New applications and steady sales growth are leading Arkema Group to increase North American capacity for its Kynar-brand fluoropolymer by the end of 2009.
The move will boost Kynar capacity by 10 percent in Calvert City, Ky., fluoropolymers sales manager Gary Dennis said during a recent interview at Arkema headquarters in Philadelphia.
``Right now, we're looking at 5-10 percent global sales growth per year, and we believe that's sustainable,'' Dennis said.
The Calvert City expansion is going to be a debottlenecking that will include the installation of new machinery. Arkema also makes Kynar a polyvinylidene fluoride at a plant in Pierre-Benite, France, and plans to start production in 2011 at a plant in Changshu, China, as well.
The material's largest end market is in architectural coating used over metal on building exteriors. Kynar is somewhat similar to Teflon-brand fluoropolymer made by DuPont Co., but has less fluorine content and doesn't compete with Teflon in many markets, Dennis explained.
Kynar also is used in piping for the chemical processing industry and in specialized, high-performance molded and extruded parts. Other traditional markets for the material include electrical wire jacketing and in cable and plenum. In those applications, Kynar is valued for its smoke and flame resistance, Dennis said.
In the foam market, Kynar is used for airplane insulation because of its light weight, and smoke and flame resistance.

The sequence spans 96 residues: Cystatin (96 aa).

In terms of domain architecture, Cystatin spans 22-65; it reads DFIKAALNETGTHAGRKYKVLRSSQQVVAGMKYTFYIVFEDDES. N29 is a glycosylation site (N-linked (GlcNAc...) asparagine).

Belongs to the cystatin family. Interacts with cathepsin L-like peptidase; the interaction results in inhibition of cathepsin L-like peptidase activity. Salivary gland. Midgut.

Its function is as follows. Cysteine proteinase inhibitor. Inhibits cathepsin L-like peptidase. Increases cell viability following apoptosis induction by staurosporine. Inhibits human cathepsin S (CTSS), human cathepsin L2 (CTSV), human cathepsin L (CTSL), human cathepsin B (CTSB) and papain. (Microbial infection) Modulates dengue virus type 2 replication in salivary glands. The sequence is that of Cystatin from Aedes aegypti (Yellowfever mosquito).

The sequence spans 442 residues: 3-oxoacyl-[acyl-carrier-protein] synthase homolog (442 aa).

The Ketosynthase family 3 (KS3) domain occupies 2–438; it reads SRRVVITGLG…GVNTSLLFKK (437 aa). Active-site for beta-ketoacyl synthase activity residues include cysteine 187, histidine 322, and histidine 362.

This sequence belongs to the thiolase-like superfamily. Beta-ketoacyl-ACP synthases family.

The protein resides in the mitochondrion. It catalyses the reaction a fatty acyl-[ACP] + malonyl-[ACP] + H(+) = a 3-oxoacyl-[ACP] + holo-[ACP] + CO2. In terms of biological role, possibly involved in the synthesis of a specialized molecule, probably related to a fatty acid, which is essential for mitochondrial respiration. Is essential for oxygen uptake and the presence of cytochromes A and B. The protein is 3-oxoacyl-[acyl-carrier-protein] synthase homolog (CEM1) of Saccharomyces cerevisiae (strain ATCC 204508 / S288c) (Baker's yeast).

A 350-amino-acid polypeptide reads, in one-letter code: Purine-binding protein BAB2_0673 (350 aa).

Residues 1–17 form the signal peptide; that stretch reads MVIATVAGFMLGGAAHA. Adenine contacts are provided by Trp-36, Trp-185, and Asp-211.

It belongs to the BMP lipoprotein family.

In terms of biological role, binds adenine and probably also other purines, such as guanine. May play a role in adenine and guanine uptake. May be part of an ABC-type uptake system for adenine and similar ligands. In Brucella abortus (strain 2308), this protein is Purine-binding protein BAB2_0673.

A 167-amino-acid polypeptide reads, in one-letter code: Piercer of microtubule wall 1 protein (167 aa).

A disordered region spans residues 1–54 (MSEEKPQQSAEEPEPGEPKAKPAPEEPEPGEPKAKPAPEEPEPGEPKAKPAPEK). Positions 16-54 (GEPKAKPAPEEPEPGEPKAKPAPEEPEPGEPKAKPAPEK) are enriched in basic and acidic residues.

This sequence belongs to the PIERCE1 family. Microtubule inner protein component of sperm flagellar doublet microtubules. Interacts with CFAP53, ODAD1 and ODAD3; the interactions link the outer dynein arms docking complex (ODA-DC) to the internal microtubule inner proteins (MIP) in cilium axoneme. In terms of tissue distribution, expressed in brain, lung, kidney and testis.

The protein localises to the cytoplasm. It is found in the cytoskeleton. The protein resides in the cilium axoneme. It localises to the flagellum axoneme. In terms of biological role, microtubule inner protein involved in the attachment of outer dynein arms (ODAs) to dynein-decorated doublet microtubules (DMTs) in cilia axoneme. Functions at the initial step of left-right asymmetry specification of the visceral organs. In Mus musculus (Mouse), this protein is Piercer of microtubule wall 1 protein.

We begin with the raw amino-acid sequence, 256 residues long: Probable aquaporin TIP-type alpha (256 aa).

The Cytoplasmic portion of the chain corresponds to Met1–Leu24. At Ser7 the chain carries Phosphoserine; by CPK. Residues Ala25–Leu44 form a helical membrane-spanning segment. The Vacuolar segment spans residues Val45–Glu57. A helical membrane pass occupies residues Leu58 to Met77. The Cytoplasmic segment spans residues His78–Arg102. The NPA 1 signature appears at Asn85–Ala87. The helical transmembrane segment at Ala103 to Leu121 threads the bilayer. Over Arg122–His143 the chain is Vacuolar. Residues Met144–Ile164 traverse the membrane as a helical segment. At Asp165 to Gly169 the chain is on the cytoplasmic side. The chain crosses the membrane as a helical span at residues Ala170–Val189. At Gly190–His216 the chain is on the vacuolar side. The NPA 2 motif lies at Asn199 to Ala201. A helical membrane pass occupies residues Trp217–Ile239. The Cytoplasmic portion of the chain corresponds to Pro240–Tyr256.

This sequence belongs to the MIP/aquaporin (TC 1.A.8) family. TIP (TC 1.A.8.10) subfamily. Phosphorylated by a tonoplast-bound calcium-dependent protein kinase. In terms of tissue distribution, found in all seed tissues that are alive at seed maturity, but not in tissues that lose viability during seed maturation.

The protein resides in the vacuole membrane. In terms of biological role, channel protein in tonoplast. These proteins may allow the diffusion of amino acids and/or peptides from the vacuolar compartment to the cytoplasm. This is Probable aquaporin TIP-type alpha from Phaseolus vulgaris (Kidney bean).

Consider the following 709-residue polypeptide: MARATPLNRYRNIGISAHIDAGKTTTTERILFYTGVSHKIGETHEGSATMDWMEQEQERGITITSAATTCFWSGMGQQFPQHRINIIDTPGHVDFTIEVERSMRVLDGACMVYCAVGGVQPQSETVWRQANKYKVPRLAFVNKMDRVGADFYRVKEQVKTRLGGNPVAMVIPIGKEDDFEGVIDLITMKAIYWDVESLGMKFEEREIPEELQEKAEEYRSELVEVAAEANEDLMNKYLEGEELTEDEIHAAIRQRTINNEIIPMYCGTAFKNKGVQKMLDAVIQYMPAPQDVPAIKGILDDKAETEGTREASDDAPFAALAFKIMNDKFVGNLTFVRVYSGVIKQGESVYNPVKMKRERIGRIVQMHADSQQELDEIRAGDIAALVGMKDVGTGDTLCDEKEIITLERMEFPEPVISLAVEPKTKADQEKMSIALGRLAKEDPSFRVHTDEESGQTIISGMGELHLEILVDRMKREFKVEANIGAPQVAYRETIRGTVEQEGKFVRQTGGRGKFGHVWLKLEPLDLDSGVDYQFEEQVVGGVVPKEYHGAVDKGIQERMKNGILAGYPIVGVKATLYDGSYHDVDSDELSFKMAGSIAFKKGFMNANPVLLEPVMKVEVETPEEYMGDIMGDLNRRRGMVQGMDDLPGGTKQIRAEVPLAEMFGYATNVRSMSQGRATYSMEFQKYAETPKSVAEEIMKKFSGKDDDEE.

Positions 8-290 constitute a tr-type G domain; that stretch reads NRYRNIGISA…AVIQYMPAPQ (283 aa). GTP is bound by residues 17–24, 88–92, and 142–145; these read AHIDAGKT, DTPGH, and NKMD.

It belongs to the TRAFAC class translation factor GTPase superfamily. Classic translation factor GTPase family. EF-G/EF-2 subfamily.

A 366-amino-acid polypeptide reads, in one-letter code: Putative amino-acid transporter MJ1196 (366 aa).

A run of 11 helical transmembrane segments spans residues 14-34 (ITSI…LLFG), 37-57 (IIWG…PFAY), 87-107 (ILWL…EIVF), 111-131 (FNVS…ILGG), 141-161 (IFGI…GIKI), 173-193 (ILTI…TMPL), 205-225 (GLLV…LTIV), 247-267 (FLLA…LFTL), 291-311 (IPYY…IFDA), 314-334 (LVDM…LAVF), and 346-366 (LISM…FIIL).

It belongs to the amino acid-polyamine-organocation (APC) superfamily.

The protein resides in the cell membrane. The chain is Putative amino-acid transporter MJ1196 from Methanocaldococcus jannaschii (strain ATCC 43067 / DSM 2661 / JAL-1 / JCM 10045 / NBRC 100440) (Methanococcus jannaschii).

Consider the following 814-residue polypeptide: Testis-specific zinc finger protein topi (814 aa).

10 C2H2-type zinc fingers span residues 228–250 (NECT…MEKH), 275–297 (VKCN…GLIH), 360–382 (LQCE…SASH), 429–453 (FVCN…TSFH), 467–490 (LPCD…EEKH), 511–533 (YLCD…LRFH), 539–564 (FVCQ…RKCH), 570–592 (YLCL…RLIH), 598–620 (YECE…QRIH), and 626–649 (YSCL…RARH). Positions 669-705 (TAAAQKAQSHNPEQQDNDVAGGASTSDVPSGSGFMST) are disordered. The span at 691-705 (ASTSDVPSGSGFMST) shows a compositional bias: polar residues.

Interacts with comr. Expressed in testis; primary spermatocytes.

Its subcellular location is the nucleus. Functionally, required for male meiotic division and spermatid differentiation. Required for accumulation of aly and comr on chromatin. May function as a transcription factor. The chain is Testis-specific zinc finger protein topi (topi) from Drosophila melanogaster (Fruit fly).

New applications for Kynar include in elastomeric water-based coatings for ``cool'' roofing a roofing material that will reflect sunlight and create energy savings. Resins used in cool roofing are sold under the Kynar Aquatec brand. Other new Kynar Aquatec grades are in development.
Kynar Rx resins are being used in pharmaceutical applications, where they can be steam-sterilized and reused. The materials also can be autoclaved and don't absorb solvents. In the past year, Arkema has commercialized Kynar Ultraflex B, an elastomeric compound with extreme flexibility for use in tubing and gasketing.
Dennis said that he expects water management to be a strong future market for Kynar, especially in Asia, where the product can be used as a membrane film.
As a value-added material, Dennis said that Kynar hasn't been affected much by high feedstock and energy costs, as many commodity materials have.